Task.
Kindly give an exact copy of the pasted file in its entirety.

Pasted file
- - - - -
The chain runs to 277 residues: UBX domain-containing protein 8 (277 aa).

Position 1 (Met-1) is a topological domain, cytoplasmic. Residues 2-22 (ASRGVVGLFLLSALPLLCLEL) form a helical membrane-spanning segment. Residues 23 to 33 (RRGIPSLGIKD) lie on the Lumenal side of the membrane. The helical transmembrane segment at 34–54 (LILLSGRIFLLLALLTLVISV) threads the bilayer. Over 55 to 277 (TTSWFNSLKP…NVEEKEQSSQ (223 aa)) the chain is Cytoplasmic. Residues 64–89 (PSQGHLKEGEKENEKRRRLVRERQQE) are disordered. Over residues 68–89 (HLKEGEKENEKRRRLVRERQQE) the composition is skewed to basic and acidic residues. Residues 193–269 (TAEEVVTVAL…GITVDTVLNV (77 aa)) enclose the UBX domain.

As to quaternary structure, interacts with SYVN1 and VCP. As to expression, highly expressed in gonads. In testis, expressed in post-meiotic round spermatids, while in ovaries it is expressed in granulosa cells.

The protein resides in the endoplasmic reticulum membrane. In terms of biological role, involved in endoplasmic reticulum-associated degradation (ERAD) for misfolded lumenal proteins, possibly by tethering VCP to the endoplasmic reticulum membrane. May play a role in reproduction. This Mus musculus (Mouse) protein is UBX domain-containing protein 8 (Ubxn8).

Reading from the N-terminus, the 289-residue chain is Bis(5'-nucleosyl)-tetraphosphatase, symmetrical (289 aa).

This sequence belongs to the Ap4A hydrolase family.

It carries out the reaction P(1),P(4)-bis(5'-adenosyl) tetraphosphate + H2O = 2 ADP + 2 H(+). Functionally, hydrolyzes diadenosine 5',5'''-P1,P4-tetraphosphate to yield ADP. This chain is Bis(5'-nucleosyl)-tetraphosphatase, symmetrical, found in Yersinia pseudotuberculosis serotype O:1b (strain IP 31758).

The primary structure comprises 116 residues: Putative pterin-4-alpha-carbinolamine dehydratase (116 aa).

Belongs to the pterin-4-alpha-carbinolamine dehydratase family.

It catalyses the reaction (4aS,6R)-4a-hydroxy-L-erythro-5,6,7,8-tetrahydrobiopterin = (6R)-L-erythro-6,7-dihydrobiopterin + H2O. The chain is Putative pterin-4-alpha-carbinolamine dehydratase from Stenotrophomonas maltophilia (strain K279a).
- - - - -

The chain runs to 277 residues: UBX domain-containing protein 8 (277 aa).

Position 1 (Met-1) is a topological domain, cytoplasmic. Residues 2-22 (ASRGVVGLFLLSALPLLCLEL) form a helical membrane-spanning segment. Residues 23 to 33 (RRGIPSLGIKD) lie on the Lumenal side of the membrane. The helical transmembrane segment at 34–54 (LILLSGRIFLLLALLTLVISV) threads the bilayer. Over 55 to 277 (TTSWFNSLKP…NVEEKEQSSQ (223 aa)) the chain is Cytoplasmic. Residues 64–89 (PSQGHLKEGEKENEKRRRLVRERQQE) are disordered. Over residues 68–89 (HLKEGEKENEKRRRLVRERQQE) the composition is skewed to basic and acidic residues. Residues 193–269 (TAEEVVTVAL…GITVDTVLNV (77 aa)) enclose the UBX domain.

As to quaternary structure, interacts with SYVN1 and VCP. As to expression, highly expressed in gonads. In testis, expressed in post-meiotic round spermatids, while in ovaries it is expressed in granulosa cells.

The protein resides in the endoplasmic reticulum membrane. In terms of biological role, involved in endoplasmic reticulum-associated degradation (ERAD) for misfolded lumenal proteins, possibly by tethering VCP to the endoplasmic reticulum membrane. May play a role in reproduction. This Mus musculus (Mouse) protein is UBX domain-containing protein 8 (Ubxn8).

Reading from the N-terminus, the 289-residue chain is Bis(5'-nucleosyl)-tetraphosphatase, symmetrical (289 aa).

This sequence belongs to the Ap4A hydrolase family.

It carries out the reaction P(1),P(4)-bis(5'-adenosyl) tetraphosphate + H2O = 2 ADP + 2 H(+). Functionally, hydrolyzes diadenosine 5',5'''-P1,P4-tetraphosphate to yield ADP. This chain is Bis(5'-nucleosyl)-tetraphosphatase, symmetrical, found in Yersinia pseudotuberculosis serotype O:1b (strain IP 31758).

The primary structure comprises 116 residues: Putative pterin-4-alpha-carbinolamine dehydratase (116 aa).

Belongs to the pterin-4-alpha-carbinolamine dehydratase family.

It catalyses the reaction (4aS,6R)-4a-hydroxy-L-erythro-5,6,7,8-tetrahydrobiopterin = (6R)-L-erythro-6,7-dihydrobiopterin + H2O. The chain is Putative pterin-4-alpha-carbinolamine dehydratase from Stenotrophomonas maltophilia (strain K279a).